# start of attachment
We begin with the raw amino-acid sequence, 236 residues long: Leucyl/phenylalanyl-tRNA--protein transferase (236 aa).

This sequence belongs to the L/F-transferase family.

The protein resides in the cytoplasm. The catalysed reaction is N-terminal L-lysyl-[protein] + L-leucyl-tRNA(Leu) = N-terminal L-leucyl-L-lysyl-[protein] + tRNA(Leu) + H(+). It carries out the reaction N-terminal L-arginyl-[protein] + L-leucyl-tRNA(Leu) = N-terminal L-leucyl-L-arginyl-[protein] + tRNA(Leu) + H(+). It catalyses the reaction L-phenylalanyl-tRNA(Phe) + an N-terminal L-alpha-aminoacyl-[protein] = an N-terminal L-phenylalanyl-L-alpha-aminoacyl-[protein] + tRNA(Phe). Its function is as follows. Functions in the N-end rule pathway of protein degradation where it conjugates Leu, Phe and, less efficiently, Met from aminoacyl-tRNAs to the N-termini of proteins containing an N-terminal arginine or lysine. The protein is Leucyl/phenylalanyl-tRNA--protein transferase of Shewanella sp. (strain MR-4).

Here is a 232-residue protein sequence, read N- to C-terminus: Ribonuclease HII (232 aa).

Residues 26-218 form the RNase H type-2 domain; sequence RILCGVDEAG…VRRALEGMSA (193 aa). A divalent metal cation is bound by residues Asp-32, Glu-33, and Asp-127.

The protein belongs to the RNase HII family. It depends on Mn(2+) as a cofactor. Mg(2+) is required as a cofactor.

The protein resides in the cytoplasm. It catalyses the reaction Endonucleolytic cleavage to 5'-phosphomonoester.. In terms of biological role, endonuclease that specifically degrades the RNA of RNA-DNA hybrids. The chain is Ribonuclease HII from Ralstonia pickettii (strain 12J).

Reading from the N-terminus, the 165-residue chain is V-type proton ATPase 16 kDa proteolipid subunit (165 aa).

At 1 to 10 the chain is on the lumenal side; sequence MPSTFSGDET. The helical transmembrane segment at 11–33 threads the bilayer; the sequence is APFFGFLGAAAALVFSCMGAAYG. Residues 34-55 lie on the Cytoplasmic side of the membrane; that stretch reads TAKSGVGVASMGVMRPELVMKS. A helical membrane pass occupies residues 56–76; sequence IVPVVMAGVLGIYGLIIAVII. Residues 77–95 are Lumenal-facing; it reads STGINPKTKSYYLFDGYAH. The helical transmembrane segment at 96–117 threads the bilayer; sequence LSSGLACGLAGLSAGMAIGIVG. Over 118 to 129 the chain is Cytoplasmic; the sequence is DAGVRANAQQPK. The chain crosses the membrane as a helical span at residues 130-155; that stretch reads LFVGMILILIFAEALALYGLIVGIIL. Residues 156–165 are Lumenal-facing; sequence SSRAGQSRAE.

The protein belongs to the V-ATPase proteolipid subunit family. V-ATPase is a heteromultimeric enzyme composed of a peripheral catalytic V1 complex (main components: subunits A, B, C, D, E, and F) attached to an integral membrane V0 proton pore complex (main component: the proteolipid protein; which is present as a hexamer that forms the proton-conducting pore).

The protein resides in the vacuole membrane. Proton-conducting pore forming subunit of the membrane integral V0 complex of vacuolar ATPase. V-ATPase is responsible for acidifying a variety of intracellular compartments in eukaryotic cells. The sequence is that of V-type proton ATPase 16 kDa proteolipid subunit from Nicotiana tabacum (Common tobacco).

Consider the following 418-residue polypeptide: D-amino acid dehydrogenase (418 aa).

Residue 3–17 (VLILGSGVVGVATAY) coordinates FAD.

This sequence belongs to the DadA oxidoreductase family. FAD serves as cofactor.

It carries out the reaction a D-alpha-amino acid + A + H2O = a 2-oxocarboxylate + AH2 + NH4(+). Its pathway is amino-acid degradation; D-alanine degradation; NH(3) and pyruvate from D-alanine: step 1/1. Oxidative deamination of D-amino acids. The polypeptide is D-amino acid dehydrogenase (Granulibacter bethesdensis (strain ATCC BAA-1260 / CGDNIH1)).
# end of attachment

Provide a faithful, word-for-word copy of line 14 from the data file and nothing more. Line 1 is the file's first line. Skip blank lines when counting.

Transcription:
This sequence belongs to the DadA oxidoreductase family. FAD serves as cofactor.